Write first, add links later
The rising generation only gets the full impact of Phil Ochs if they happen to find his concert album from 1966 or so. In his spoken intro to "Love Me, I'm a Liberal," he defines his subject as "ten degrees to the left of center in good times...ten degrees to the right when it affects them personally." I have always enjoyed that as much as or more than the song. I've adopted it as a description of some people in my life, whom I speak of as "Phil Ochs liberals."
Alas, I've found that I'm married to one.
One of my spouse's leading hobbies is jurisprudence, especially criminal law. This hobby often tempts her to be rather judgmental toward people who don't rise to her high standard. The objects of her scorn presume suspects' guilt. They have no problem with officialdom throwing over little details like probable cause, or the Fourth, Fifth and Sixth Amendments. These bad habits get my spouse into a rare snit.
Except.... In this case, the exception is the story making the rounds of the Interwebz this week, about an unfortunate man in Buffalo, NY. The man in question was, shall we say, not tech-savvy, but was an otherwise upstanding US citizen. When he bought his wireless router, and failed to set up a password after a few tries, he said "fuck it." Well, more or less, but he gave the matter no further effort or thought.
That is, he didn't until he heard his door smashed down in the middle of the night and found himself pummeled to the floor with the rifle butts of, of all agencies, the I.C.E. After interrogation, which seems chiefly to have consisted of ICE agents calling him "filth," "trash," and "pervert," he figured out that the agents thought he was a child pornographer.
I asked if my law-junkie spouse had a) heard of the story and b) perhaps thought the law enforcement response was over the top. She scowled and snarled that the man was getting what he deserved.
Umm...due process? Probable cause? Presumption of innocence? Or is it "ten degrees to the right when it affects them personally?"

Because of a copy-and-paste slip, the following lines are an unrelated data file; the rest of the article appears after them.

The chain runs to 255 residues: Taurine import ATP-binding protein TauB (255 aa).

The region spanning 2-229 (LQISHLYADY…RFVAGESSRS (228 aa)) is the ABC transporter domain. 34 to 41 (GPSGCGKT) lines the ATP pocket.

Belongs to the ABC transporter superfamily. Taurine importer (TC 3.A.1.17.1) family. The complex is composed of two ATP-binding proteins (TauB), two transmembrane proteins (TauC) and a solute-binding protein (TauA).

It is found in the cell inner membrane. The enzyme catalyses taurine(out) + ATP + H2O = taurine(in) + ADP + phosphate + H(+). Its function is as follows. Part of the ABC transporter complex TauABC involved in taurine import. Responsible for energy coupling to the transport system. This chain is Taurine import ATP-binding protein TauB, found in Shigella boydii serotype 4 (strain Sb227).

Back to the story. Somewhere along the line it occurred to one of these law enforcement geniuses to examine the arrestee's computer and peripherals. He had no kiddy porn, or any evidence that he had ever had kiddy porn on his computer. What they did find was that wireless router without password protection. Did they at least express regrets? Nooo. They are now evidently mounting a PR blitz to convince the world that when they smashed into the man's house in the middle of the night, smashing not only his door but several clear protections of the Bill Of Rights, it was his fault. Because he couldn't enable password protection on his router. This is known in most circles as PYA. I don't hesitate to call the schmuck a schmuck, because evidently he isn't throwing the lawbook at his tormentors (on the advice of counsel, Atty. Schmuck). That is schmuckdom.
Despite the I.C.E. obsession with blaming the victim of this obscene excess of force, someone in law enforcement had brains enough to wonder who was dealing kiddy porn from that IP address. They managed to bust a neighbour who did have kiddy porn on his machine, before he skipped town laughing at the law. That fool had days to skip, and it's clear the law got him only because he was the dumbest dumbass of all. Left to their own, these latter-day G-men only get their man if someone else ties him up and throws him in their path. Righteousness, like happiness, is a warm gun.
As part of their collective arse-kissing of the Justice Department, the news media has pushed this solely as a cautionary tale, warning you that you should protect your router: which you should. They don't ask what penalties should face geeks who build wireless routers that do not make security enabling so easy your dog could do it. They don't ask why this investigation of a U.S. citizen requires a law enforcement agency that is supposed to chase drug runners, illegal immigrants and terrorists, and why they feel empowered to smash down any citizen's door at night on slim suspicion and without probable cause.*
Why bother with due process when even law geeks like my spouse are ready to presume guilt and applaud the law when the charge is socially reprehensible? Before the applause dies down in such cases, smarter perps than the one in Buffalo will bolt for the border or the Idaho woods, not to be found for another half lifetime. As the Great Gonzo said, "rats don't understand these things."
But then, I'm not ten degrees to the right when it affects me personally.
* This legal excess does strike close to home because, as it happens, there is only one wireless address in this tech-savvy neighbourhood that isn't password protected. One member of the couple in question is bipolar, and I don't like to think what might happen if I.C.E. smashed their doors down in the wee hours.